Beef grading systems differentiate premium products from low-end cuts of meat. Japanese Wagyu is one of the top-rated beef meats globally.
Since plenty of time and money goes into rearing Wagyu breeds, the Japanese government has a strict grading system for authentic Japanese Wagyu beef. Keep reading to learn more about Wagyu beef grades and how they work.
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With Wagyu beef gaining popularity for being of the highest quality, it has a reputation to uphold. Japanese Wagyu is expensive and challenging to raise, which explains why this top-quality meat has an exceptionally high price.
With costs that can reach more than $200 per pound, it’s crucial to maintain strict grading and authenticity tests for Wagyu beef. These strict grading criteria give customers and diners confidence in the unsurpassed quality and authenticity of the Wagyu they’re paying for.
Grading also helps to prevent counterfeiting and the sale of sub-quality Wagyu beef.
How Is Wagyu Beef Rated?
Japan is the traditional home of authentic Wagyu beef. However, several countries breed Wagyu cattle to meet the ever-growing demand for Wagyu beef.
These countries have adopted their unique farming styles and adopted varying grading systems. Therefore, the grading of Wagyu beef varies from one country to another.
The Japanese Wagyu beef grading system is a serious business. Wagyu beef farmers dedicate plenty of time and effort to caring for their animals. Wagyu beef grading in Japan protects Wagyu cattle farmers and their knowledge and expertise to support authentic Japanese Wagyu beef quality standards.
Wagyu inspecting officials undergo intense training for at least three years, and they’re highly respected in their field. The Japanese government registers each Wagyu calf and can trace it back to the farm that reared it, even when it’s exported outside Japan for consumption.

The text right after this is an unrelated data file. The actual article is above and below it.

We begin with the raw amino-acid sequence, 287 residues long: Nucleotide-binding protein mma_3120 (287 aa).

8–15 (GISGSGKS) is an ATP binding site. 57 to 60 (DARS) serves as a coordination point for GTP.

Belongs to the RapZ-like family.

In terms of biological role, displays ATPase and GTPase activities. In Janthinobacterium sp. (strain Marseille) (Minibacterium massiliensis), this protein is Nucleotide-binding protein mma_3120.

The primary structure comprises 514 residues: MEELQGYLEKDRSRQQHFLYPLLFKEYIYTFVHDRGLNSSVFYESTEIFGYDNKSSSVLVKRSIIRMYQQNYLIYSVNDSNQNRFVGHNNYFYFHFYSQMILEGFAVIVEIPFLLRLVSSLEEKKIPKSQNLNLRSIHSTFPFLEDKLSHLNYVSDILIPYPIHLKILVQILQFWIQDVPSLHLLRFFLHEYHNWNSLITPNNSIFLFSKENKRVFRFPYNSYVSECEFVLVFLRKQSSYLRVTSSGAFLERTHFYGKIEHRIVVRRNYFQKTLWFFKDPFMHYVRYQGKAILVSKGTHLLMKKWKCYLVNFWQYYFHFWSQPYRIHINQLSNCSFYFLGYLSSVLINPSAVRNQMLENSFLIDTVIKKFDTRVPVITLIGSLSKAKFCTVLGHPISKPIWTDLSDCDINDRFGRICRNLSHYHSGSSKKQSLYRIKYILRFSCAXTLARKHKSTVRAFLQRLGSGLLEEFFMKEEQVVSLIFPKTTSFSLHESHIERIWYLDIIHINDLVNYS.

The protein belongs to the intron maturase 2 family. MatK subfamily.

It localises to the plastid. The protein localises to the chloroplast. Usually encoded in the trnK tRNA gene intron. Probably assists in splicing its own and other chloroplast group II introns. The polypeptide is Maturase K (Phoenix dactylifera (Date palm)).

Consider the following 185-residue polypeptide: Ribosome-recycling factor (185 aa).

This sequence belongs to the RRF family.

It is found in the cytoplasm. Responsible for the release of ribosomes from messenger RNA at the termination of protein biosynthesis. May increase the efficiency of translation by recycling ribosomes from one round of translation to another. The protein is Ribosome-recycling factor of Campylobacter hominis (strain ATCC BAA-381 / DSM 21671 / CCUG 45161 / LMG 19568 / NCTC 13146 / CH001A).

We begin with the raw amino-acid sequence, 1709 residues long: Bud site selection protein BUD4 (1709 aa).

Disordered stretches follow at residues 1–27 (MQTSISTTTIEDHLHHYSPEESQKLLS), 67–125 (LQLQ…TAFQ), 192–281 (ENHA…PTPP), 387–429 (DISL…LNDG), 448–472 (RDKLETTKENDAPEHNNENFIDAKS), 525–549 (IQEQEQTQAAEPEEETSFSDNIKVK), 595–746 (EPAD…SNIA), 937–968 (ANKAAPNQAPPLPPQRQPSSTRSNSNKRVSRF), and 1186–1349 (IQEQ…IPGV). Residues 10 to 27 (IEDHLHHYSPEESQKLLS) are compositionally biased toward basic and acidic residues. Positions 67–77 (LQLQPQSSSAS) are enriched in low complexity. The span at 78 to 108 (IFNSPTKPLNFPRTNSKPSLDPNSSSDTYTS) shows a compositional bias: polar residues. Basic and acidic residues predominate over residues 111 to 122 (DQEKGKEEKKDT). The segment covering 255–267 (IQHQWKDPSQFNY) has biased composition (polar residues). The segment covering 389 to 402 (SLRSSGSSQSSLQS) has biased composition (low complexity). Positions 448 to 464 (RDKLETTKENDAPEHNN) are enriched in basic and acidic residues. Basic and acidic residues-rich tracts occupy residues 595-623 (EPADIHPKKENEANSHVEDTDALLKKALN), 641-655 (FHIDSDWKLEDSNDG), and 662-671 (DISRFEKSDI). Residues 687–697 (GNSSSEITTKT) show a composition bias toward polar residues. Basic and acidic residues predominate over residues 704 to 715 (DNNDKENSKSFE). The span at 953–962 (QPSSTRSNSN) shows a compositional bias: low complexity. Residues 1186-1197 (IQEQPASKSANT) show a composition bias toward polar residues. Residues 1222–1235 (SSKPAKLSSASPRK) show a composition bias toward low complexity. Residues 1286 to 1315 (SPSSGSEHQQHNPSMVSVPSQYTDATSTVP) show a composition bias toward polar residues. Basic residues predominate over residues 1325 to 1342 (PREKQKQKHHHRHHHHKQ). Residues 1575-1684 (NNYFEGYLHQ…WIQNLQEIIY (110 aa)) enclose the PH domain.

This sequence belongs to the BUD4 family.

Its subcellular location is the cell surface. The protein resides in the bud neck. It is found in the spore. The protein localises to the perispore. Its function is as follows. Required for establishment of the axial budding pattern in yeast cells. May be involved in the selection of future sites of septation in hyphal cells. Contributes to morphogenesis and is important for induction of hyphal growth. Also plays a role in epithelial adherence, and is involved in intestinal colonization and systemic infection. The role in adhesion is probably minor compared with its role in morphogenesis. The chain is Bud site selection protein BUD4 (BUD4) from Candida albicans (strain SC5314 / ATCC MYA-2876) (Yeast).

Japan’s Ministry of Agriculture, Forestry and Fisheries Commission sets the standards of Wagyu grading. Each specimen is inspected by three separate highly trained experts from the Japanese Meat Grading Association. These inspection officials take samples from particular areas of the carcass to ensure consistency, typically from between the 6th and 7th ribs.
The inspectors assess and score each carcass according to yield and overall quality grade. The yield grade is represented by letters, and the quality grade is represented by numbers.
The highest quality specimens receive the A5 award. For a carcass to use the “Japanese Wagyu” label, it must weigh no more than 499.9kg before slaughter and processing.
As a general guide, grade A is a superior standard yield, Grade B is regular, and Grade C is a lower standard.
When grading the meat’s quality, inspectors consider the ratio of marbling, color, fat, firmness, and texture, measuring all these factors individually and scoring them separately.
Overall, the extensive assessment produces an overall score of a letter and a number. The format measures the yield grade from A to C, followed by the quality rating from 1 to 5. A is the highest grade, and “1” is the lowest grade quality score.
Since Australia has the largest herd of Wagyu cattle outside Japan, they’ve adopted their Wagyu beef grades suited to the region’s cattle.
Australia has two prevalent grading systems: Ausmeat and MSA (Meat Standards Australia).
Unlike the Japanese system, samples typically come from between the 10th and 11th ribs of each animal. Scores range from Silver Label (BMS 6-7), Black Label (BMS 8-9), and Double Black Label (BMS9+).
The US grades Wagyu beef using a standardized USDA grading system. The scale classifies Wagyu beef as follows:
- Prime Grade – slightly abundant to abundant marbling
- Choice Grade – small to moderate marbling
- Select Grade – slight marbling
But why are the Japanese and USDA grading scales so varied?
Wagyu produced in Japan is nowhere near Wagyu cattle reared anywhere else. For an animal to be considered “Japanese Wagyu,” it must be born, reared, and even slaughtered in Japan.
They even need to have a unique ten-digit identifier that traces the animals back to the farm where they were born. Moreover, they need to prove their heritage with a DNA test.
Since cultural palates vary, separate grading systems can be beneficial. Different Wagyu beef grades can serve crossbreeding programs and consumer tastes according to the varying requirements of each region.
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